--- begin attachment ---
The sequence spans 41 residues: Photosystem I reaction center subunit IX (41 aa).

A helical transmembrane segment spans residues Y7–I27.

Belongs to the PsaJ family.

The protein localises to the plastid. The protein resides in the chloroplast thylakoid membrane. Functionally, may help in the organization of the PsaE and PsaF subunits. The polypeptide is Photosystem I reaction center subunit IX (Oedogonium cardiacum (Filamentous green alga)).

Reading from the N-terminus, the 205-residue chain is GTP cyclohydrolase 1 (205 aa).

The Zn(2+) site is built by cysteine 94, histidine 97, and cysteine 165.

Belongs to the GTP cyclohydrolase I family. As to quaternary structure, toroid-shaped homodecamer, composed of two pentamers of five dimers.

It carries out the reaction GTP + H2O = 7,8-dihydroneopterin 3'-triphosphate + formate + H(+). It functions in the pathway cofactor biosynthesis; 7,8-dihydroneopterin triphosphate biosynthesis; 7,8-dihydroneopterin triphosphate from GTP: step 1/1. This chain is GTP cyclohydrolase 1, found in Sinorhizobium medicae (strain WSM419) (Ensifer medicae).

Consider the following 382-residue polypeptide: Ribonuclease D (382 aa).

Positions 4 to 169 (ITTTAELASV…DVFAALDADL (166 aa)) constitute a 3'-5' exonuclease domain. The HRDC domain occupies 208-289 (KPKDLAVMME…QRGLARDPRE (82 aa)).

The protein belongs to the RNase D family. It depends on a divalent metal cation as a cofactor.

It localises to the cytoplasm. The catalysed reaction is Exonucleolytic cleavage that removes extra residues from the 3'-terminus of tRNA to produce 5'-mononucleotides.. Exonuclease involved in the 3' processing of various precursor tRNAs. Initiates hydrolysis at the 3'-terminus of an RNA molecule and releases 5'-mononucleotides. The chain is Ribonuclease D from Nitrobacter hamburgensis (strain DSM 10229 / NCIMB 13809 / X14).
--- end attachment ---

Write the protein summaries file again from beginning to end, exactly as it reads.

The sequence spans 41 residues: Photosystem I reaction center subunit IX (41 aa).

A helical transmembrane segment spans residues Y7–I27.

Belongs to the PsaJ family.

The protein localises to the plastid. The protein resides in the chloroplast thylakoid membrane. Functionally, may help in the organization of the PsaE and PsaF subunits. The polypeptide is Photosystem I reaction center subunit IX (Oedogonium cardiacum (Filamentous green alga)).

Reading from the N-terminus, the 205-residue chain is GTP cyclohydrolase 1 (205 aa).

The Zn(2+) site is built by cysteine 94, histidine 97, and cysteine 165.

Belongs to the GTP cyclohydrolase I family. As to quaternary structure, toroid-shaped homodecamer, composed of two pentamers of five dimers.

It carries out the reaction GTP + H2O = 7,8-dihydroneopterin 3'-triphosphate + formate + H(+). It functions in the pathway cofactor biosynthesis; 7,8-dihydroneopterin triphosphate biosynthesis; 7,8-dihydroneopterin triphosphate from GTP: step 1/1. This chain is GTP cyclohydrolase 1, found in Sinorhizobium medicae (strain WSM419) (Ensifer medicae).

Consider the following 382-residue polypeptide: Ribonuclease D (382 aa).

Positions 4 to 169 (ITTTAELASV…DVFAALDADL (166 aa)) constitute a 3'-5' exonuclease domain. The HRDC domain occupies 208-289 (KPKDLAVMME…QRGLARDPRE (82 aa)).

The protein belongs to the RNase D family. It depends on a divalent metal cation as a cofactor.

It localises to the cytoplasm. The catalysed reaction is Exonucleolytic cleavage that removes extra residues from the 3'-terminus of tRNA to produce 5'-mononucleotides.. Exonuclease involved in the 3' processing of various precursor tRNAs. Initiates hydrolysis at the 3'-terminus of an RNA molecule and releases 5'-mononucleotides. The chain is Ribonuclease D from Nitrobacter hamburgensis (strain DSM 10229 / NCIMB 13809 / X14).